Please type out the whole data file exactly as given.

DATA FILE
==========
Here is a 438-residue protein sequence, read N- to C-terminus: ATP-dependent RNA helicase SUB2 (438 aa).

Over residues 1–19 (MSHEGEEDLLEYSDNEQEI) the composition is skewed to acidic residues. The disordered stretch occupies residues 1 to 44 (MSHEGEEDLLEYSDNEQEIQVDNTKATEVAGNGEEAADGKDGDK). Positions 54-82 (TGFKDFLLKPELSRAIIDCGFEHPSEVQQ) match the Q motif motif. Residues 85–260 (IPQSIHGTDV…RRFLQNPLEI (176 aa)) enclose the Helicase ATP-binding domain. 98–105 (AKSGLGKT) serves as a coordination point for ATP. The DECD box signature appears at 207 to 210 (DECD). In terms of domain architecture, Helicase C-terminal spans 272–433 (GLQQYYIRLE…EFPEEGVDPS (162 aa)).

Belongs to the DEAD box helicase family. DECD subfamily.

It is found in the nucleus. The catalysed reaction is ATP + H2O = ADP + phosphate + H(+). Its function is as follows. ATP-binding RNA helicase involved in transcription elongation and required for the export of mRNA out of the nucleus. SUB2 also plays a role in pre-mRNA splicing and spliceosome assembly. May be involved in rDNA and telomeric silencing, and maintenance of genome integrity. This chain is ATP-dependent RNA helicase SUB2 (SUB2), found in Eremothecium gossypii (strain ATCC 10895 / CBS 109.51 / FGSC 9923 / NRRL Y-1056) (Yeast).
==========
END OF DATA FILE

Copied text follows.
Here is a 438-residue protein sequence, read N- to C-terminus: ATP-dependent RNA helicase SUB2 (438 aa).

Over residues 1–19 (MSHEGEEDLLEYSDNEQEI) the composition is skewed to acidic residues. The disordered stretch occupies residues 1 to 44 (MSHEGEEDLLEYSDNEQEIQVDNTKATEVAGNGEEAADGKDGDK). Positions 54-82 (TGFKDFLLKPELSRAIIDCGFEHPSEVQQ) match the Q motif motif. Residues 85–260 (IPQSIHGTDV…RRFLQNPLEI (176 aa)) enclose the Helicase ATP-binding domain. 98–105 (AKSGLGKT) serves as a coordination point for ATP. The DECD box signature appears at 207 to 210 (DECD). In terms of domain architecture, Helicase C-terminal spans 272–433 (GLQQYYIRLE…EFPEEGVDPS (162 aa)).

Belongs to the DEAD box helicase family. DECD subfamily.

It is found in the nucleus. The catalysed reaction is ATP + H2O = ADP + phosphate + H(+). Its function is as follows. ATP-binding RNA helicase involved in transcription elongation and required for the export of mRNA out of the nucleus. SUB2 also plays a role in pre-mRNA splicing and spliceosome assembly. May be involved in rDNA and telomeric silencing, and maintenance of genome integrity. This chain is ATP-dependent RNA helicase SUB2 (SUB2), found in Eremothecium gossypii (strain ATCC 10895 / CBS 109.51 / FGSC 9923 / NRRL Y-1056) (Yeast).